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Jefferson’s Ebersoldt Leaves Huge Legacy in Blue Jays Baseball Program

Here’s what Levi Ebersoldt has to show for his three years of work within the Jefferson baseball program.  And please keep in mind, this is without his senior season which is still up in the air this spring.

Career Records

Hitting
3rd in all time total hits:  53
3rd in all time doubles:  9
3rd in all time home runs
4th in all time RBI:   34

Pitching
1st in wins with 22
1st in Ks with 95
2nd in all time ERA with a 1.41
1st in games pitched with 29
1st in innings with 126

Ebersoldt will be pulling on the uniform of the William Jewell Cardinals next academic year, hoping to make his mark there as well.  Ebersoldt recently had a chance to talk about his time at Jefferson and what the future holds.

Q:  Why William Jewell?  Why did you end up choosing to further your athletic career there?

Ebersoldt:  “Coach (Mike) Stockton and Coach (Jason) Middleton invited me to a visit on campus, and also to watch them play one of their fall scrimmages.  While on the tour around campus, I slowly began to feel like I belonged there.  Once I got to the game, I was blown away by the family culture of the baseball team.  It was only a fall scrimmage, but they were acting like it was a playoff game.  Plus, they have barbecues at all the home games.  Within a week of coming home from that visit, I had my mind made up.”

Q:  What other schools did you consider?

Ebersoldt:  “I received offers from both Drury University in Springfield, and Lawrence University, way up in Appleton, Wisconsin.  Both were amazing schools, and I felt like I couldn’t go wrong with any of the three schools on my list.”

Q:  How did you get your start in baseball?  Was it always a dream of yours to play college ball, and when did you think it was a realistic possibility?

Ebersoldt:  “I started playing tee ball in preschool.  My dad was a baseball player, so he really pushed me to play, and I just ended up falling in love, and it has been my favorite sport ever since.  I always wanted to play in the MLB, but I didn’t really realize that there was college baseball until I was like seven or eight, so I guess it has always been my dream to keep playing baseball as long as I can.  When I was around 13, it really started to feel like it was something that I could actually do.”

Q:  I know you played basketball.  Did you play other sports?  Why was baseball the sport you decided to put your most effort into?

Ebersoldt:  “I played soccer when I was younger, but as my father always says, ‘It’s like cross country with a ball’, and I hate running, so I wasn’t too eager to keep playing.  I also played football in middle school, which seemed like a good idea because of my size, but during my eighth grade year, I discovered that I didn’t like it all that much.  Baseball has always been my favorite sport…it was just more fun for me to work hard in baseball than in any other sport.  And there is less running than basketball.”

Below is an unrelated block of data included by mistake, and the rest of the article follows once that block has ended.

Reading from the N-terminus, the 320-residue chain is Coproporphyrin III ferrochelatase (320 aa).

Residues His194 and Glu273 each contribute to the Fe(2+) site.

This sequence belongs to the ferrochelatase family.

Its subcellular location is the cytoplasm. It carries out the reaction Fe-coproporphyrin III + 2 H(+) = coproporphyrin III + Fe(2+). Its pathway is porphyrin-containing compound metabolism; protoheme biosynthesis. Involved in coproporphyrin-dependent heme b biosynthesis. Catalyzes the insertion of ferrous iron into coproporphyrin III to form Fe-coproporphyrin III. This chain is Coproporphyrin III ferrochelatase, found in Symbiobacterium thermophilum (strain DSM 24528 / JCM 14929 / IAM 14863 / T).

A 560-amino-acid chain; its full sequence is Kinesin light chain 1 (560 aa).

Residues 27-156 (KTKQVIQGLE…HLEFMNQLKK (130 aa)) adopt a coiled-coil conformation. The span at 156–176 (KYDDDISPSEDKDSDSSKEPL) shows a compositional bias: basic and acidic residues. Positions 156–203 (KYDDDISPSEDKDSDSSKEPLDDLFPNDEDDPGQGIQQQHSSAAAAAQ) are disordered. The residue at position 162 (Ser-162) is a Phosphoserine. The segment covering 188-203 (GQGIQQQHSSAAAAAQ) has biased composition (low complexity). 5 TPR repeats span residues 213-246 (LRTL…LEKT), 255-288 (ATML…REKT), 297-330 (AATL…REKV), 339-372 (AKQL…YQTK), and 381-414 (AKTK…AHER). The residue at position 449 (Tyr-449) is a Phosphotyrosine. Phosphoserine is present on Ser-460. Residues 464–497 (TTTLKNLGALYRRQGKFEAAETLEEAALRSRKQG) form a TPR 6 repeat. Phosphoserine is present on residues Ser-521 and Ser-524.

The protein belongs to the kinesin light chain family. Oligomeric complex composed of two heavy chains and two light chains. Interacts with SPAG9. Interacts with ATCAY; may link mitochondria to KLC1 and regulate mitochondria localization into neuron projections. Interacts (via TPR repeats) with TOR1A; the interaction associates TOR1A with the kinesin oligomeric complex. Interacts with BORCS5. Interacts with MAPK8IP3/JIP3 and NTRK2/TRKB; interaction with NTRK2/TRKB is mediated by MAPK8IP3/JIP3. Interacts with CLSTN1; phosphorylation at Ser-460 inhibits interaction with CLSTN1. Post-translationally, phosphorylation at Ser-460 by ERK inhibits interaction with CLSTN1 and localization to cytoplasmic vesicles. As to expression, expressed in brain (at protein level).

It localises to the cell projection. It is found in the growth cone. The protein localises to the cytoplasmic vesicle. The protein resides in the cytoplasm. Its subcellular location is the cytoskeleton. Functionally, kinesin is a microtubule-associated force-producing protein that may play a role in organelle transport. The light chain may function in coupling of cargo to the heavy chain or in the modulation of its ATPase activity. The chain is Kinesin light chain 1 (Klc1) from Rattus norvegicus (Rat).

Q:  Who have been your biggest influences in the game, either directly or indirectly?

Ebersoldt:  “My dad was the one who really instilled the love of the game in me, but in terms of my competitiveness and drive, I think I have my brother to thank.  If he didn’t make it absolutely terrible for me to lose to him in anything, I don’t think that I’d be half as competitive as I am today.”

Q:  What is the one memory from your Jefferson career that stands out the most for you?

Ebersoldt:  “I think the Jefferson baseball moment that stands out the most for me was one that I wasn’t even on the field for.  During my freshman year, in the district semifinal, watching my brother on the mound get a double play up the middle with Blaine Prater and Jaden Courtois at short and second base to end the game was one of the most exciting moments of my high school career.  And watching everyone go nuts, since being a freshman, made it all the more awe-inspiring.”

Q:  When baseball is over, what do you think we’ll see Levi Ebersoldt doing with his life?

Ebersoldt:  “Assuming that I graduate college, hopefully something related to psychology, as that is what I’m majoring in.  I also hope that I get an opportunity to coach somewhere and get a chance to help out kids just like all of my coaches have done for me.”

Q:  Finally, for all those little ones who have dreams to do what you’re doing, what’s the best advice that you could give them?

Ebersoldt:  “My one piece of advice for kids who dream of playing college baseball, or even just college sports in general, is to let other people help you during your recruiting process, whether it’s coaches, assistant coaches, parents, etc.  I can’t even begin to imagine where I’d be without the help of my family, Coach Kuehnle, Coach DeSalme, Coach Bone, and so many other people.”

 

 

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